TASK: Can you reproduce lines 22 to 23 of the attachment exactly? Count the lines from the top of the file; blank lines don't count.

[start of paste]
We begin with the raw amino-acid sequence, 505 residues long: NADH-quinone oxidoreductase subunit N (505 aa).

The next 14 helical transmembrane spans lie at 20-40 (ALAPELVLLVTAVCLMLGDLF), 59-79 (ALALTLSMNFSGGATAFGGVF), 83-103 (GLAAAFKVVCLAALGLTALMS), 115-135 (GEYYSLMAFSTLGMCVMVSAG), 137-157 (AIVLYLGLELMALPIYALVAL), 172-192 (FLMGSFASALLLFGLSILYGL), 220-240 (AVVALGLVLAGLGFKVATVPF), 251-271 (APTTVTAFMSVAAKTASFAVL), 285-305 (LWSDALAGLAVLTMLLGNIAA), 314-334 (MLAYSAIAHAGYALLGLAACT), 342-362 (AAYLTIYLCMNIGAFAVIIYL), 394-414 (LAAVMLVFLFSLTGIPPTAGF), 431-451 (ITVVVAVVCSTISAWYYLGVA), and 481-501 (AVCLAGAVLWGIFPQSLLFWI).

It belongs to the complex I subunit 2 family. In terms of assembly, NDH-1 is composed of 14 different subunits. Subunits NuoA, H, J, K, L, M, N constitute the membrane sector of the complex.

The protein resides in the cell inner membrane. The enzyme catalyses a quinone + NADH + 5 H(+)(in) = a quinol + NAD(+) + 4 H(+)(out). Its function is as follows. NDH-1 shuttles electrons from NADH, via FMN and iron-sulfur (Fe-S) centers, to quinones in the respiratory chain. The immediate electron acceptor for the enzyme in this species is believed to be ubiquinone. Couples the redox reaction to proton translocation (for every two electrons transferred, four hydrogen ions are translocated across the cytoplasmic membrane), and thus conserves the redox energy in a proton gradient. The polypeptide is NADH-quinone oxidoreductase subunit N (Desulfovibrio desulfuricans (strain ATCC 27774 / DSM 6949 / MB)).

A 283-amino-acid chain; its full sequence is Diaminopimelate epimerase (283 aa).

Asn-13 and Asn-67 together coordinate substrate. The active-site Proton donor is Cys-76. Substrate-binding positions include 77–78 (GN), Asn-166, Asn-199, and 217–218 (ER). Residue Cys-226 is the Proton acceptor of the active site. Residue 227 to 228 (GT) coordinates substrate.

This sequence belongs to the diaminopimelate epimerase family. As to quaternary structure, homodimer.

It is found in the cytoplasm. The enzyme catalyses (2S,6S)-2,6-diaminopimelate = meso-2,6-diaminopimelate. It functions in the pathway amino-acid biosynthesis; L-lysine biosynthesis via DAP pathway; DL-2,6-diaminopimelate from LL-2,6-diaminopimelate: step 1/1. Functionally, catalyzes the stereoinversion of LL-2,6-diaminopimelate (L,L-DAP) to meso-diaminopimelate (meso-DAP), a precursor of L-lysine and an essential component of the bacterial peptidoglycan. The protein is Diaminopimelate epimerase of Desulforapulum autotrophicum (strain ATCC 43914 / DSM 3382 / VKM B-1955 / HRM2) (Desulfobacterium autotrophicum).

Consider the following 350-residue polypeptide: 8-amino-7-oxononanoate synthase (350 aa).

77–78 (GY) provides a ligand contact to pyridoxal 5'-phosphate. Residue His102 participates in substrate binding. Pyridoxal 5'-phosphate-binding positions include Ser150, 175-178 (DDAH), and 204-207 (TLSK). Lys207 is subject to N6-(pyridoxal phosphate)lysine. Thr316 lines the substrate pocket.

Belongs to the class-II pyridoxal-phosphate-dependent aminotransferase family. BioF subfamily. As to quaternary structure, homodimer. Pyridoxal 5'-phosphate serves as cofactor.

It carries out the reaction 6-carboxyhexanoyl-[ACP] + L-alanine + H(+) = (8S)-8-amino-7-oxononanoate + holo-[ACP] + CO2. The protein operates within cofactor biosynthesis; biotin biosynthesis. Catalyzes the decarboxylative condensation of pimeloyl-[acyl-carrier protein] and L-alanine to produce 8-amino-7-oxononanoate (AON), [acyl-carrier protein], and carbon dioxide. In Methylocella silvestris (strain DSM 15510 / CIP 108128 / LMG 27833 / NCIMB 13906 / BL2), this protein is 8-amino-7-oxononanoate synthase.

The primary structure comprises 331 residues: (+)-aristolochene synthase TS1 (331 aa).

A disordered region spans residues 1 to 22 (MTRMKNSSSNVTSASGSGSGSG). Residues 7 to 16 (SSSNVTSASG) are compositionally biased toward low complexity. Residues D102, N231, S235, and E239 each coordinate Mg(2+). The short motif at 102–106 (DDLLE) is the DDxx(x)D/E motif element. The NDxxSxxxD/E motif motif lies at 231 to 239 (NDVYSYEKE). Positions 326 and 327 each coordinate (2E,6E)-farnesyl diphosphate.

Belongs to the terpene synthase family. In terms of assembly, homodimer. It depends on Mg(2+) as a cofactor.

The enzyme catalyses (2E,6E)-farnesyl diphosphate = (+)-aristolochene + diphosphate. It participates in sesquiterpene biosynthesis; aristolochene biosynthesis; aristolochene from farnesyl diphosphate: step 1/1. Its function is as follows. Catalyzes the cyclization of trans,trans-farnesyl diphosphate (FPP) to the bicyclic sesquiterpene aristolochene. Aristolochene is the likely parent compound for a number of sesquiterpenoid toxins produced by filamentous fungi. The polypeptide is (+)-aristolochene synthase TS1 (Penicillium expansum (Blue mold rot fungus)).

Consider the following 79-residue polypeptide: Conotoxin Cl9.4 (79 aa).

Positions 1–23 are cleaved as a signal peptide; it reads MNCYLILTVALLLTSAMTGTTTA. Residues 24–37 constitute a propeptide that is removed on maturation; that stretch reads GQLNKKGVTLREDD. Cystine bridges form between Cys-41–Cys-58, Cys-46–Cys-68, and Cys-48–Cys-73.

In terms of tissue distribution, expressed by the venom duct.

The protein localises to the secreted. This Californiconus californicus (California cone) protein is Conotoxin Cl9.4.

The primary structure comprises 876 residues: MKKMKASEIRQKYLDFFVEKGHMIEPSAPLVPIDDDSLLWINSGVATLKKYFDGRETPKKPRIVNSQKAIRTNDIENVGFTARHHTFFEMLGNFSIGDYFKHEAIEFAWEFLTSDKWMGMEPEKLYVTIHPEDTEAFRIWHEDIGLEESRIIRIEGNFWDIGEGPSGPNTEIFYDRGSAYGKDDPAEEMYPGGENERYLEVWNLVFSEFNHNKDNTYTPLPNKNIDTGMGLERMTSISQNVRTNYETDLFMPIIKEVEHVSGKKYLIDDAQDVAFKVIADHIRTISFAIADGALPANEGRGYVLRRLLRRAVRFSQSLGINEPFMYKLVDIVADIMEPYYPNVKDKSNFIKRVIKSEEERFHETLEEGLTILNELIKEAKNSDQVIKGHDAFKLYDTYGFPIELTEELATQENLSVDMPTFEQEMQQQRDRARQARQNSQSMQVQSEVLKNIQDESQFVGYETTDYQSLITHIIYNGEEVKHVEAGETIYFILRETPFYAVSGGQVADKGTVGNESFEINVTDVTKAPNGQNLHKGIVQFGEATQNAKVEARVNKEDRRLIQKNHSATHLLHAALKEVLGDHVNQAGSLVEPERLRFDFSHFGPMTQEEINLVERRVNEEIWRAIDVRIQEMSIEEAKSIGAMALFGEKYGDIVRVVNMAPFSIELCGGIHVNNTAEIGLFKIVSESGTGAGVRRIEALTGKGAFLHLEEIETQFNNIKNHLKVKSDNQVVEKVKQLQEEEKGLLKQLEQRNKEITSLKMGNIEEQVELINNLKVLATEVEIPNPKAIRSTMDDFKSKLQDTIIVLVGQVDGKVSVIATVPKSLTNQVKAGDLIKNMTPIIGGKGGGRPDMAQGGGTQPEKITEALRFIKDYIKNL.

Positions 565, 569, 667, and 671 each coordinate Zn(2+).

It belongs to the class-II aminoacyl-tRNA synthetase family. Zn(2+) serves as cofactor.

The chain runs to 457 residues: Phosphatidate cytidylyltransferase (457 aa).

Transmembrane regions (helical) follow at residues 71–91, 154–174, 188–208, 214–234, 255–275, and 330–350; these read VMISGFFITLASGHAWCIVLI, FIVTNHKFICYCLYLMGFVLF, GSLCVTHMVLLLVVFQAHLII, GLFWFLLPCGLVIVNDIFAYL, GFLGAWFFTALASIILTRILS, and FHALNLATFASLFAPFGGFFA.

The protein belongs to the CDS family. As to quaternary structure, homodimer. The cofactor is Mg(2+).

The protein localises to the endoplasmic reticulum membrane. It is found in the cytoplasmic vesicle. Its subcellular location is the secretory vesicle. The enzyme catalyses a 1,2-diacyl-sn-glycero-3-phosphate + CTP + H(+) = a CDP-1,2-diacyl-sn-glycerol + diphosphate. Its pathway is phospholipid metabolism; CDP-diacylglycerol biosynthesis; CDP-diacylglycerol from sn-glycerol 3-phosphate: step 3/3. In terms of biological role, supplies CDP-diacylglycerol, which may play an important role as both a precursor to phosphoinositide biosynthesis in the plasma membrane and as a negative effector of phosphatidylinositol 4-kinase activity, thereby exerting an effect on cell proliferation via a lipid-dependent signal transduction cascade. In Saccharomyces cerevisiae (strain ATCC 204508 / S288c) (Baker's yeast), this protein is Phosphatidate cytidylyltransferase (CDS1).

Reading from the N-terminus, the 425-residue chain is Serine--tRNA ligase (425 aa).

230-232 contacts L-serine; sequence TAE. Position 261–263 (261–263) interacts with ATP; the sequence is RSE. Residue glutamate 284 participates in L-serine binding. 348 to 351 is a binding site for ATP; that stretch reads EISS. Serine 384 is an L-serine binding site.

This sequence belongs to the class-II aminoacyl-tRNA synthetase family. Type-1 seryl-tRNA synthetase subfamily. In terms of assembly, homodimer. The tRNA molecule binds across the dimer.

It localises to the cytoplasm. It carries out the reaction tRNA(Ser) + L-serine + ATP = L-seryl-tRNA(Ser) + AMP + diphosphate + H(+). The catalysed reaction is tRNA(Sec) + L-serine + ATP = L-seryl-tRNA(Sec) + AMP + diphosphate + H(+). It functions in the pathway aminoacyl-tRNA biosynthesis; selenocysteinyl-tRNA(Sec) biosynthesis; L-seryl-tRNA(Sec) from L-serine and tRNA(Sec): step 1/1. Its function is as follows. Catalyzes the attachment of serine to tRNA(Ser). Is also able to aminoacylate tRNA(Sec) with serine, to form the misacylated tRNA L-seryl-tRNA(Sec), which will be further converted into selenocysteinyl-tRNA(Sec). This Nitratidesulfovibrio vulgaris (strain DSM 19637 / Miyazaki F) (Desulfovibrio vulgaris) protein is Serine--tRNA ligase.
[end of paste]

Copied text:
Positions 565, 569, 667, and 671 each coordinate Zn(2+).

It belongs to the class-II aminoacyl-tRNA synthetase family. Zn(2+) serves as cofactor.